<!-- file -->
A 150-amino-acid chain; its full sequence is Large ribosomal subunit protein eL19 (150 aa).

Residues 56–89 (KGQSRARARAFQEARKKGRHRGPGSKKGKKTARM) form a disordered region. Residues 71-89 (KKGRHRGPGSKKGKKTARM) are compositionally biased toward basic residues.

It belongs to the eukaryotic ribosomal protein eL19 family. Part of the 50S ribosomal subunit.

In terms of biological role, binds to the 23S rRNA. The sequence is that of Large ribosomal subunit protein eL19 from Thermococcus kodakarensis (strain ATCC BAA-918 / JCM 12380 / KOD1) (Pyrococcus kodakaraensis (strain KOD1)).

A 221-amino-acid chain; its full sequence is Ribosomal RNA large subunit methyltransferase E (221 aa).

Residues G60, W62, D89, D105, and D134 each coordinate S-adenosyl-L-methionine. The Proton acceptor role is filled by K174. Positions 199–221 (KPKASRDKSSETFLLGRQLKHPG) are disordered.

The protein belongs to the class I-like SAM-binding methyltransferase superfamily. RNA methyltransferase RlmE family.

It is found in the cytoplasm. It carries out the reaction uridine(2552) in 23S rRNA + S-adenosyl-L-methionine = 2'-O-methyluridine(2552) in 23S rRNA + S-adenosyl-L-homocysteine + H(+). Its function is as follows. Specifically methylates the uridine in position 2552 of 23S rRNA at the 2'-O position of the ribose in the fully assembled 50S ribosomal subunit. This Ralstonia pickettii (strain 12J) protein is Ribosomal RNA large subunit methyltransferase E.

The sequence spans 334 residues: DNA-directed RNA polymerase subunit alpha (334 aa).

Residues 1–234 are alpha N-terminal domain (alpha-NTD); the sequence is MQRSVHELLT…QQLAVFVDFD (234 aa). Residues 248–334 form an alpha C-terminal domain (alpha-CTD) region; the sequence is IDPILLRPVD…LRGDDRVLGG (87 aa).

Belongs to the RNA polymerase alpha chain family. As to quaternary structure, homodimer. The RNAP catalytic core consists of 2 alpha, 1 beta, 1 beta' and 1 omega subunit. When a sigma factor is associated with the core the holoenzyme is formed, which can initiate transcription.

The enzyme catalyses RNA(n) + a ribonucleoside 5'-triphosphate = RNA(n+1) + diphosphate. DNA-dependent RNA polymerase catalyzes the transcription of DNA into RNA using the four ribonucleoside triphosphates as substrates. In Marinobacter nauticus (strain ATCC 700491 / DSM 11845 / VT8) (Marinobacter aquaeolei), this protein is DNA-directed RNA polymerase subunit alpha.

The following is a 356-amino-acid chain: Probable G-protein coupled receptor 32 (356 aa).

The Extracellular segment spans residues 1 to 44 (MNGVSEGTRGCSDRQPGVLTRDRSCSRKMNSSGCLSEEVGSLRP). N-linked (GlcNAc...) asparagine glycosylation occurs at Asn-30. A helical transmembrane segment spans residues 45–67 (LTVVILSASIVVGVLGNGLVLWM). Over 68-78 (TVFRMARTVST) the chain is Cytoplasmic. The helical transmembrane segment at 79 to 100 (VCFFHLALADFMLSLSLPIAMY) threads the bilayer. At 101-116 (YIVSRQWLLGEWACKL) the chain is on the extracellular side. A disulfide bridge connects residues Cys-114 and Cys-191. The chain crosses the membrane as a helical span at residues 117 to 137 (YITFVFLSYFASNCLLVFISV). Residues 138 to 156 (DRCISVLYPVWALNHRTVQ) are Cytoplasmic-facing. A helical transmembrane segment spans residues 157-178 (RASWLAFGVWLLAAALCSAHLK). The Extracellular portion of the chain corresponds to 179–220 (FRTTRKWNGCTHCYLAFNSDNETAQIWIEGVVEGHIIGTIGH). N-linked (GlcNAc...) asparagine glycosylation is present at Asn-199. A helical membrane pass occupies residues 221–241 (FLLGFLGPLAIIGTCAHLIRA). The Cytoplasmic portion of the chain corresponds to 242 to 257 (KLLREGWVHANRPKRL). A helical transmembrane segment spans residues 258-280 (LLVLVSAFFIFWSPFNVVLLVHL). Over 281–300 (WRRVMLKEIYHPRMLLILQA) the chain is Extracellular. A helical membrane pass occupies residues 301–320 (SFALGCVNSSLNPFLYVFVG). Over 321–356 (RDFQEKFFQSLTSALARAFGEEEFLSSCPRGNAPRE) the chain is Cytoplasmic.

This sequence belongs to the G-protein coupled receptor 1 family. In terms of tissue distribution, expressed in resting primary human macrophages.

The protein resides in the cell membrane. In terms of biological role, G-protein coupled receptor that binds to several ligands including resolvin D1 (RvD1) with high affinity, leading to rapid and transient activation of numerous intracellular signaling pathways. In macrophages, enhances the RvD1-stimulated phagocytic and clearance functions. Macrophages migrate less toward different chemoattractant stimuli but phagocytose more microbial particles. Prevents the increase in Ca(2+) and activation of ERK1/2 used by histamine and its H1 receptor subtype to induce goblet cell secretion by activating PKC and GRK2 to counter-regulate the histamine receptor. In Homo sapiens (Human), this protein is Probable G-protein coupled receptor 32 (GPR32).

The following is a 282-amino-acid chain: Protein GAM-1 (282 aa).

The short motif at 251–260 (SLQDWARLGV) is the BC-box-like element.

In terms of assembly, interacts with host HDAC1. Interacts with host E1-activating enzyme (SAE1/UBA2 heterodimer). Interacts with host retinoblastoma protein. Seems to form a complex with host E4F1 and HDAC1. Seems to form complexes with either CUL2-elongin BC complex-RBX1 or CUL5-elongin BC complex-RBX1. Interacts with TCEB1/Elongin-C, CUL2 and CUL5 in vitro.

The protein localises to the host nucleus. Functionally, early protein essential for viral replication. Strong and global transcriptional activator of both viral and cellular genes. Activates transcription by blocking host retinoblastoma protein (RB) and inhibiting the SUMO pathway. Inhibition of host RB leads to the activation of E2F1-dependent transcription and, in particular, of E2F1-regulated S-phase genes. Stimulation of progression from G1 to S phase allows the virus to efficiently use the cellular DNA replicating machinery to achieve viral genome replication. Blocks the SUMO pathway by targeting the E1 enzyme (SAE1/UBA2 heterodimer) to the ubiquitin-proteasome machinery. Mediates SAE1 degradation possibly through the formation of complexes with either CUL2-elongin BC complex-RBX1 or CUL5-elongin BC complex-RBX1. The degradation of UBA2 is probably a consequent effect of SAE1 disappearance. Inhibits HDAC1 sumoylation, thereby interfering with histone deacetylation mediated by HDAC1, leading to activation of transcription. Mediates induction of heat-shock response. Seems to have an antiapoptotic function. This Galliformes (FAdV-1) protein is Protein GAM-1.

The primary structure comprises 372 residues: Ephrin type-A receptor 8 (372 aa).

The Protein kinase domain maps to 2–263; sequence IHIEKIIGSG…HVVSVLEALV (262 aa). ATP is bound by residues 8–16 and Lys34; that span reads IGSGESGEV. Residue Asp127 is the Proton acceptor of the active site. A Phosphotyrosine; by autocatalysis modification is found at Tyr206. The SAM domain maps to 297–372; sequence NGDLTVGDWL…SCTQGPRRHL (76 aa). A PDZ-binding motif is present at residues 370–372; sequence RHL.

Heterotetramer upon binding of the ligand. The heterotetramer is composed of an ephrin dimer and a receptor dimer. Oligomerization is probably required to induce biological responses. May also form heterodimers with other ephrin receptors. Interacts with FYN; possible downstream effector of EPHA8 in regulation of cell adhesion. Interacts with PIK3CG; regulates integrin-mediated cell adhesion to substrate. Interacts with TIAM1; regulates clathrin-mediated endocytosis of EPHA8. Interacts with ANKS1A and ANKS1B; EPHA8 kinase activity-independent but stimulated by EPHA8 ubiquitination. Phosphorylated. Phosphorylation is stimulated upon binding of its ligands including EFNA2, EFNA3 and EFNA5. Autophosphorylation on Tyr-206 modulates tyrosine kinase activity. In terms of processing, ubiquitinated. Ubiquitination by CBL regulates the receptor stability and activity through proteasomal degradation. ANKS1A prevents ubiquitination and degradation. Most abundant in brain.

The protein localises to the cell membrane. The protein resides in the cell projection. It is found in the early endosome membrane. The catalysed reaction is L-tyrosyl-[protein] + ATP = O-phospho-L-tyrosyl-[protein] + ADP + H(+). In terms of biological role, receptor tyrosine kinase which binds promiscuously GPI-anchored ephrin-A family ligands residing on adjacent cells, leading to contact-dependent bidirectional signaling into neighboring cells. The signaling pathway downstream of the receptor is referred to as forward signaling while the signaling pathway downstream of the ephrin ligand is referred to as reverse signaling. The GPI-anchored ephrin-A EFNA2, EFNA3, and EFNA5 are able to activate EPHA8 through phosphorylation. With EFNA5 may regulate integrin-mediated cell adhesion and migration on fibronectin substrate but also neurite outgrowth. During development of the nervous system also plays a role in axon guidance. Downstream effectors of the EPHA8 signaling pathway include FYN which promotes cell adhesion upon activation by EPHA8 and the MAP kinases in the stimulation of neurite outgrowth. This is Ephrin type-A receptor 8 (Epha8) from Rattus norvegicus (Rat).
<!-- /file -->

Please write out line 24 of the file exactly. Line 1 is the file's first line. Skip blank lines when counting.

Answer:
The protein localises to the cell membrane. The protein resides in the cell projection. It is found in the early endosome membrane. The catalysed reaction is L-tyrosyl-[protein] + ATP = O-phospho-L-tyrosyl-[protein] + ADP + H(+). In terms of biological role, receptor tyrosine kinase which binds promiscuously GPI-anchored ephrin-A family ligands residing on adjacent cells, leading to contact-dependent bidirectional signaling into neighboring cells. The signaling pathway downstream of the receptor is referred to as forward signaling while the signaling pathway downstream of the ephrin ligand is referred to as reverse signaling. The GPI-anchored ephrin-A EFNA2, EFNA3, and EFNA5 are able to activate EPHA8 through phosphorylation. With EFNA5 may regulate integrin-mediated cell adhesion and migration on fibronectin substrate but also neurite outgrowth. During development of the nervous system also plays a role in axon guidance. Downstream effectors of the EPHA8 signaling pathway include FYN which promotes cell adhesion upon activation by EPHA8 and the MAP kinases in the stimulation of neurite outgrowth. This is Ephrin type-A receptor 8 (Epha8) from Rattus norvegicus (Rat).